A final key topic under discussion was that of technology, where the centerpiece was a fast-evolving technology involving the capture and storage of carbon under ground. Delegates agreed to study the innovative in greater depth in the future.

“Looking back, I think this is one of the most productive climate change conferences ever,” Richard Kinley, acting head of the UN climate change secretariat, said in a statement. “Negotiations were very difficult, but that shouldn’t obscure the fact that a great deal was accomplished here.”

(By Eric J. Lyman in Montreal)

Friday, December 09, 2005

Opening statement at joint COP/MOP conference

Canadian Prime Minister Paul Martin opened the high-level segment of
the combined COP and COP/MOP meeting before a full assembly with a
clarion call to action under the Kyoto Protocol. The lengthy ovation
following the speech provides evidence of the broad consensus for
strong decisions coming out of these negotiations.
Referring to the growing number of business leaders urging
governments to pick up the pace of response to the global warming
threat, Mr Martin said:

"What they need from us – from government –
is the certainty that we won't fail them in our duty to build the framework they need, whether it's hard targets or a market for capped emissions and trading credits."

He addressed one of the major tensions at this meeting – the failure
of a few wealthy countries to take responsibility for solving the
problem. He said:
"Climate change is a global challenge that demands
a global response, yet there are nations that resist, voices that attempt to diminish the urgency or dismiss the science – or declare, either in word or in indifference, that this is not our problem to solve."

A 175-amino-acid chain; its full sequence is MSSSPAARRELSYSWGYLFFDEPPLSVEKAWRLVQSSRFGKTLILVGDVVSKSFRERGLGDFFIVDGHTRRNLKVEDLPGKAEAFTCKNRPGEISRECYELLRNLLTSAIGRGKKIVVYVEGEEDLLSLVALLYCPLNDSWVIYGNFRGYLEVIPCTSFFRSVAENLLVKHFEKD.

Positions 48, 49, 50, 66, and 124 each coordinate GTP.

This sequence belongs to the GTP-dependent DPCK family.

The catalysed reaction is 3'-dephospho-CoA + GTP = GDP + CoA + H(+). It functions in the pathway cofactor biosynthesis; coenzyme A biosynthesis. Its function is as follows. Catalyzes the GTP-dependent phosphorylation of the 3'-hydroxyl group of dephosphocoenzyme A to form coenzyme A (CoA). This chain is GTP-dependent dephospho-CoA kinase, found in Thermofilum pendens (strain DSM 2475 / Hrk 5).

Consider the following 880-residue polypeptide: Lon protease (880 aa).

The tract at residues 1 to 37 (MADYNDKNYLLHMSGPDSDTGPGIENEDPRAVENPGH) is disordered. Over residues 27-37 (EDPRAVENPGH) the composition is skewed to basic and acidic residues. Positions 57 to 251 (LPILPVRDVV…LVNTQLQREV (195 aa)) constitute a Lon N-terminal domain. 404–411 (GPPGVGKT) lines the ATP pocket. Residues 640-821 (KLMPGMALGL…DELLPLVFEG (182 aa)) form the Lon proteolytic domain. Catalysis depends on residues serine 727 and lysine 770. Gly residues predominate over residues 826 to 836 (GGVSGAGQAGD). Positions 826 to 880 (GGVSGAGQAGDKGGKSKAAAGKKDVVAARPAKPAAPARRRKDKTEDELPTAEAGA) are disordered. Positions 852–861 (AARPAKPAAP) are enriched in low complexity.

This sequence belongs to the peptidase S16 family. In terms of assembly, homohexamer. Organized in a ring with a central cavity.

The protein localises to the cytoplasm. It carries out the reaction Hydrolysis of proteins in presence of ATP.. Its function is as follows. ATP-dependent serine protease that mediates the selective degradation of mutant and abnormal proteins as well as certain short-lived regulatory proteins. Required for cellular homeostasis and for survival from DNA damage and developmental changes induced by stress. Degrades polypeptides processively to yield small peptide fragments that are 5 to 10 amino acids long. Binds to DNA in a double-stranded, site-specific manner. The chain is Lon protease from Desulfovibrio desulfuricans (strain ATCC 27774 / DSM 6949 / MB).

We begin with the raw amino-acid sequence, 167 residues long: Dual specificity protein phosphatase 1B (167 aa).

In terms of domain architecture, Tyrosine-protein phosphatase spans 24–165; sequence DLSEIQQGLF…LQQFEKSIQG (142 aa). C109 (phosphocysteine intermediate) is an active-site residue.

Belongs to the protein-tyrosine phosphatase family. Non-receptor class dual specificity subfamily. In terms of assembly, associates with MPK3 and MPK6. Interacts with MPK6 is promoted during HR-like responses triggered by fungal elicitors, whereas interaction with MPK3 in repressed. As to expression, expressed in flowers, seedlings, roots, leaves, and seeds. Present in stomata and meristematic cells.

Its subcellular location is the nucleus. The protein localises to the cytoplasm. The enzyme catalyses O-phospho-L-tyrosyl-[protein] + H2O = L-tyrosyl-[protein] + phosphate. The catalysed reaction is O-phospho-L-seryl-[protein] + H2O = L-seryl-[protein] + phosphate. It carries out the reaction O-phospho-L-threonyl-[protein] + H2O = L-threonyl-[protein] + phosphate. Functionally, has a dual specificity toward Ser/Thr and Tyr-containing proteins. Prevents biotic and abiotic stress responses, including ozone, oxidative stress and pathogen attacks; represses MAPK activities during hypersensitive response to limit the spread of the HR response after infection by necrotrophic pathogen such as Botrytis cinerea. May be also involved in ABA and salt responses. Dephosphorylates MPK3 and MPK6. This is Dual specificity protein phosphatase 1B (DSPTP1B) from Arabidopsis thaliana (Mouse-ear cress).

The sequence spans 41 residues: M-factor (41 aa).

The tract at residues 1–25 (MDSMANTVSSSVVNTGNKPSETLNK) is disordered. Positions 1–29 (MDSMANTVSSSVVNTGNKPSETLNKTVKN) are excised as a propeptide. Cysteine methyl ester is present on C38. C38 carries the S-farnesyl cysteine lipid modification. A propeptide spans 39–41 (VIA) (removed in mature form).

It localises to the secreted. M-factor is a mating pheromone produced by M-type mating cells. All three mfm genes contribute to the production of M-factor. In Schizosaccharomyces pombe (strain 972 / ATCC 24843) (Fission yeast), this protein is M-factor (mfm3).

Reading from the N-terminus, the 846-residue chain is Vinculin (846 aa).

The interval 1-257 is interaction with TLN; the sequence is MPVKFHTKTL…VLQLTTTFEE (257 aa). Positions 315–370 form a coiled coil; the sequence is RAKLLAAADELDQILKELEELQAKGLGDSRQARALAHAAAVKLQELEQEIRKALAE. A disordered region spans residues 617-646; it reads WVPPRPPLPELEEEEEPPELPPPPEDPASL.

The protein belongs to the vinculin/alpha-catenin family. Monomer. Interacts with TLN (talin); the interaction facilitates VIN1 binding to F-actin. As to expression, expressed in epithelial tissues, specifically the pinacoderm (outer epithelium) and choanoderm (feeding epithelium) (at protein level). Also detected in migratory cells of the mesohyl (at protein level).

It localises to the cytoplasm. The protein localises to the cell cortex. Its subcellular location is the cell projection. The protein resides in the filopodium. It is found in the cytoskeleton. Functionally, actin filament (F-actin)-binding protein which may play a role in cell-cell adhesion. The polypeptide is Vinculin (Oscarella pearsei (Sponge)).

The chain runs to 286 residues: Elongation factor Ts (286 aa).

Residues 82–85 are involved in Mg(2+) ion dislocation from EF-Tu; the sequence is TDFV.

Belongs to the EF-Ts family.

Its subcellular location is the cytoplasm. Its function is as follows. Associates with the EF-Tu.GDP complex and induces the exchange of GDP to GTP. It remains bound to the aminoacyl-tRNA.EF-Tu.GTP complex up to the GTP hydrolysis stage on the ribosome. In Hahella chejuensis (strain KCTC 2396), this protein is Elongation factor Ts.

In response, he added: "Well, it is our problem to solve. We are in
this together. The time is past to seek comfort in denial. The time
is past to pretend that any nation can stand alone, isolated from the
global community – for there is but one Earth, and we share it, and
there can be no hiding on any island, in any city, within any
country, no matter how prosperous, from the consequences of inaction."
In his remarks at the press conference immediately following his
speech, he said:
"To the reluctant countries, including the United
States, I say this: there is such a thing as a global
conscience and this is the time to listen to it…There is absolutely no excuse for any more delay in action."

As expected, US Minister Paula Dobriansky responded curtly to the
Prime Minister's charges at another news conference later in the
day. "One size does not fit all," she said. "It is our belief that
progress cannot be made through formalised discussions."

[translation: Fuck you ExxonMobil hired me and we are not going to take action!]

In his speech, Mr Martin rebutted the main excuse offered by the US
for not taking meaningful action – the fear it would harm the
economy. "Some speak of the cost of bringing about change. But surely